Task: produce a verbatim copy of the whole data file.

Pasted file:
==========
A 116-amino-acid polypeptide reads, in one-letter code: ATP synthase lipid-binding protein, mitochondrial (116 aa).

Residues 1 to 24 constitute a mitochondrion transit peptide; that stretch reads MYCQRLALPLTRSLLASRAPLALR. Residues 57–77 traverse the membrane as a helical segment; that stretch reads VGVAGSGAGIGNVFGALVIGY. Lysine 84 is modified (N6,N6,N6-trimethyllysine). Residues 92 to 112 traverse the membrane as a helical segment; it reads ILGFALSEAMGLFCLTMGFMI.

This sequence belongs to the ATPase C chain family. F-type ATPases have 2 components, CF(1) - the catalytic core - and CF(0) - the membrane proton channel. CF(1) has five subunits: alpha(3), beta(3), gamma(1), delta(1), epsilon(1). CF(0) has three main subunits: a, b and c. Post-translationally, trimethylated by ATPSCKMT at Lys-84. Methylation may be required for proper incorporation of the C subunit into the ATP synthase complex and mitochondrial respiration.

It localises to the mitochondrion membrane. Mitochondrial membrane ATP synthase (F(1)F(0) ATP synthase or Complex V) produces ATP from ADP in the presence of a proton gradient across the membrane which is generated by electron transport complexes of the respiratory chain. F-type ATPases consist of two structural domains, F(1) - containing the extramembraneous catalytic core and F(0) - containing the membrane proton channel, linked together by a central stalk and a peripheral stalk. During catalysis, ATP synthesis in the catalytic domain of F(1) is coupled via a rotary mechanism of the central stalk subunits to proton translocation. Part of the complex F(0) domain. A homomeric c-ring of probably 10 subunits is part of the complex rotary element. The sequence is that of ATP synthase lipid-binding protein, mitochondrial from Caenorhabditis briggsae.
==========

A 116-amino-acid polypeptide reads, in one-letter code: ATP synthase lipid-binding protein, mitochondrial (116 aa).

Residues 1 to 24 constitute a mitochondrion transit peptide; that stretch reads MYCQRLALPLTRSLLASRAPLALR. Residues 57–77 traverse the membrane as a helical segment; that stretch reads VGVAGSGAGIGNVFGALVIGY. Lysine 84 is modified (N6,N6,N6-trimethyllysine). Residues 92 to 112 traverse the membrane as a helical segment; it reads ILGFALSEAMGLFCLTMGFMI.

This sequence belongs to the ATPase C chain family. F-type ATPases have 2 components, CF(1) - the catalytic core - and CF(0) - the membrane proton channel. CF(1) has five subunits: alpha(3), beta(3), gamma(1), delta(1), epsilon(1). CF(0) has three main subunits: a, b and c. Post-translationally, trimethylated by ATPSCKMT at Lys-84. Methylation may be required for proper incorporation of the C subunit into the ATP synthase complex and mitochondrial respiration.

It localises to the mitochondrion membrane. Mitochondrial membrane ATP synthase (F(1)F(0) ATP synthase or Complex V) produces ATP from ADP in the presence of a proton gradient across the membrane which is generated by electron transport complexes of the respiratory chain. F-type ATPases consist of two structural domains, F(1) - containing the extramembraneous catalytic core and F(0) - containing the membrane proton channel, linked together by a central stalk and a peripheral stalk. During catalysis, ATP synthesis in the catalytic domain of F(1) is coupled via a rotary mechanism of the central stalk subunits to proton translocation. Part of the complex F(0) domain. A homomeric c-ring of probably 10 subunits is part of the complex rotary element. The sequence is that of ATP synthase lipid-binding protein, mitochondrial from Caenorhabditis briggsae.